In a rare move, major religious leaders ― from His Holiness Pope Francis to the Dalai Lama ― issued a joint appeal March 27 asking people to follow a simple bit of advice: Make friends with people of other faiths. “Our advice is to make friends to followers of all religions,” Ayatollah Sayyid Fadhel Al-Milani, one of the U.K.’s most senior Shia Muslim clerics, said in a video recording, as reported by huffingtonpost.
As reported by huffingtonpost, “Personal contact, personal friendship, then we can exchange a deeper level of experience,” the Dalai Lama said. His Holiness Pope Francis chose to speak about his long friendship with the Argentinian Rabbi Abraham Skorka, who also appeared in the video. “My religious life became richer with his explanations, so much richer,” His Holiness Pope Francis said of Skorka. “And I guess the same happened for him.”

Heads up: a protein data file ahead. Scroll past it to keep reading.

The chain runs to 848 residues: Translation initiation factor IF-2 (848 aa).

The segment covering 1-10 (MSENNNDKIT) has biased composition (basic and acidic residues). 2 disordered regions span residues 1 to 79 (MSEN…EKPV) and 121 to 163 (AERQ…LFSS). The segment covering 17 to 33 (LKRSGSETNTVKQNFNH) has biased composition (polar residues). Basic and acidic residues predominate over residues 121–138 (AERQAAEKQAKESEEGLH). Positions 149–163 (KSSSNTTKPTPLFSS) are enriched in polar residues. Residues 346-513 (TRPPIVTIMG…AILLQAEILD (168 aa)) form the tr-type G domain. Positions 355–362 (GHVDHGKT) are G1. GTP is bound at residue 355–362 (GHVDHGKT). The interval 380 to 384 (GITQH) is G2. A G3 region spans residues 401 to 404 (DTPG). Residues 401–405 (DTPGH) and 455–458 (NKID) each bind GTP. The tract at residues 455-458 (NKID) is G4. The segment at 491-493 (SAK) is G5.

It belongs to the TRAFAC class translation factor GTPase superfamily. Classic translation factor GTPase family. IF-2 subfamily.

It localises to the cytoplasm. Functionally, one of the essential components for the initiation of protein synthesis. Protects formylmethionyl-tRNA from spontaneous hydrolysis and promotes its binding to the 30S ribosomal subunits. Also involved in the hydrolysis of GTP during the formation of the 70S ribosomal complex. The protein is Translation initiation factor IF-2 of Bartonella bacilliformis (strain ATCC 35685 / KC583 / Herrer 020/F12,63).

“Make Friends” is an initiative of the Elijah Interfaith Institute, an interfaith organization with offices in Israel and the United States. In a press release, organizers said the project’s mission is to counter the idea that people view each others’ religions with distrust or disdain ― and to potentially even reduce violence conducted in the name of religion. Rabbi Dr. Alon Goshen-Gottstein, the Elijah Interfaith Institute’s director, said that this project introduces a new theological perspective, one that affirms the need for friendship between faiths.
The 22 leaders involved in the appeal represent a wide spectrum of religious beliefs ― Sikhism, Buddhism, Hinduism, Islam, Judaism, and Christianity. Each leader contributed a personal statement specifically for the purposes of this project.